What are the bill’s chances of passage? Pressley first introduced the bill, the Greater Supervision in Banking Act, during the last Congressional session. Now she’s trying again, as talk and action on more corporate transparency is on the rise. Proposals calling for more disclosure are in vogue among shareholders this proxy season. Yesterday, the House passed corporate reporting requirements covering environmental, social and governance issues (E.S.G.) like climate risks, political spending, C.E.O. pay and tax rates. The S.E.C. is considering increased disclosure mandates. All of these efforts will face resistance — for example, from Senator Pat Toomey, the ranking Republican on the Senate Banking Committee and a vocal opponent of E.S.G. disclosure — but a push toward greater transparency seems to be gaining steam.
Why ‘mediocre’ men survive in finance
This week, the European Central Bank proposed using gender diversity as a criteria for approving board members at the banks it supervises. Such mandates are one lever for increasing representation of women in an industry still dominated by men. Another lever — the focus of a recent study — is to change how banks distribute opportunities and rewards.
When women were asked to reflect on their careers by the London-based nonprofit Women in Banking & Finance, a common complaint was that they were required to find an innovative niche in order to succeed in the finance industry. Men, on the other hand, were more welcome on traditional paths, and did not face the same sink-or-swim dichotomy. It was even worse for Black women, for whom “the headwinds were more intense and the tailwinds were fewer,” according to the report.
Half of women surveyed specifically mentioned “mediocre” men, who they said could survive more easily than women with comparable abilities because of factors that included:
Being in a social group where other members are gatekeepers.
Always being around, while women are more likely to take parental leave.
A greater reluctance to “manage out” men because they are viewed as breadwinners.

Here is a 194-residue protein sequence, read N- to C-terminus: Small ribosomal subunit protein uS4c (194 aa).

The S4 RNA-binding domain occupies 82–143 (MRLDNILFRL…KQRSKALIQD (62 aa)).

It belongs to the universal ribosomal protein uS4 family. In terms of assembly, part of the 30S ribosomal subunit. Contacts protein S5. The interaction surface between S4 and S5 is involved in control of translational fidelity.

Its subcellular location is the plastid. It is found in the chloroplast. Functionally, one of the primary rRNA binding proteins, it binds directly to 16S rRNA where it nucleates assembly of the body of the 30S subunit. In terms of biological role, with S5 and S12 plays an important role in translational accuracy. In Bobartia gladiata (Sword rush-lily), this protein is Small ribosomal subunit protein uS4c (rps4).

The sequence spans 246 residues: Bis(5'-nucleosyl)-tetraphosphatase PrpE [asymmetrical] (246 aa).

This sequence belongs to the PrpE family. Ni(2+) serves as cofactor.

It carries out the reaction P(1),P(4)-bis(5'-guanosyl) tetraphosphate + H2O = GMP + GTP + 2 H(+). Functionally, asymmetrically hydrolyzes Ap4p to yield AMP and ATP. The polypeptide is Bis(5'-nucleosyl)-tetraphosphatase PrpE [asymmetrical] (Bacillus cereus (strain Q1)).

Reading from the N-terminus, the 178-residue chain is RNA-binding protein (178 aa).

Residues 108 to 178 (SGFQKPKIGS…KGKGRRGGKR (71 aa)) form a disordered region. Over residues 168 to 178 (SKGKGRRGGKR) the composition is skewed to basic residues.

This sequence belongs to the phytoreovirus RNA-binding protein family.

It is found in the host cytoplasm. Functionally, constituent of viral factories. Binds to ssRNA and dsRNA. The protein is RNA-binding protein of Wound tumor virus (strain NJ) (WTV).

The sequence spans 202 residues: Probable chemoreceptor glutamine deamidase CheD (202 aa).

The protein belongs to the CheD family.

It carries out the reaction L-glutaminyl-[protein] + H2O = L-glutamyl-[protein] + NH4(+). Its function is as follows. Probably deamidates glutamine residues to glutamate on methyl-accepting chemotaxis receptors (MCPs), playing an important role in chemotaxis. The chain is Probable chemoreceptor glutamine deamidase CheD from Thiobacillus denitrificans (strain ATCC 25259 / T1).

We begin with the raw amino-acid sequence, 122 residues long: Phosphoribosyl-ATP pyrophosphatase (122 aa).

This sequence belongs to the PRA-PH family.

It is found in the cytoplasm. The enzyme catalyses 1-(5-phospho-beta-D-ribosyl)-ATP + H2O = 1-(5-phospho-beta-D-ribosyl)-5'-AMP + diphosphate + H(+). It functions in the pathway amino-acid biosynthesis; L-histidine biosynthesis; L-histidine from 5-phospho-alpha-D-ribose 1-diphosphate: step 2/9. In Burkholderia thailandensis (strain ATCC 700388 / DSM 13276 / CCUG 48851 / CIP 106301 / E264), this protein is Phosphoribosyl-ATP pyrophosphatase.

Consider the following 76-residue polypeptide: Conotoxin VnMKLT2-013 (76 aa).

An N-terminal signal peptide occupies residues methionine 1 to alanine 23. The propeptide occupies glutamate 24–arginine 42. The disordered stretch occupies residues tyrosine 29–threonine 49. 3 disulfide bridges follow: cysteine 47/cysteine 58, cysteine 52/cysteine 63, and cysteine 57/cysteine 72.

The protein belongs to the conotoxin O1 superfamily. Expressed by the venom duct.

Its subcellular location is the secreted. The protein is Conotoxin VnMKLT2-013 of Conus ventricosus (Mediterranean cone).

Competent, empathetic managers and bonuses for collaboration could be the fix. Women said empathetic managers gave them the access and freedom to pursue career-enriching opportunities, but they said empathy alone wasn’t the answer. (Some managers just faked the emotion.) Instead, the report’s authors suggested solutions that included:
Restructuring bonuses to be based at least partly on team performance.
Regular assessments of the allocation of stretch assignments and promotions by gender.
Formal programs for easing in employees returning from parental leave.
THE SPEED READ
Morgan Stanley has hired Greg Weinberger, the global head of M.&A. at Credit Suisse, luring a top deal maker away from the embattled Swiss bank. (WSJ)
Wise, one of Britain’s most prominent fintech companies, plans to go public in London through a direct listing. (CNBC)
The Blackstone Group offered just over $3 billion to buy the office developer Soho China, a major bet on corporate real estate in Asia. (Bloomberg)
Politics and policy
The National Association of Realtors is pushing lawmakers to put more money toward housing, as new-home construction has fallen short of historical levels. (WSJ)
A $213 billion activist bond investor is pushing Australia — yes, the entire country — to cut its carbon emissions. (Bloomberg)
Apple’s ambitious health care goals have reportedly been hamstrung by employee turnover and questions about data integrity. (WSJ)
“He Warned Apple About the Risks in China. Then They Became Reality.” (NYT)
Best of the rest
Robin Hood, the antipoverty nonprofit beloved by Wall Street, named Richard Buery Jr. as its new C.E.O. (Robin Hood)
Adam Neumann may have sold many of his homes after stepping down from WeWork, but he also just spent $44 million on a new compound in Miami. (WSJ)
How the soccer star Cristiano Ronaldo wiped $4 billion off Coca-Cola’s market value with one gesture. (Guardian)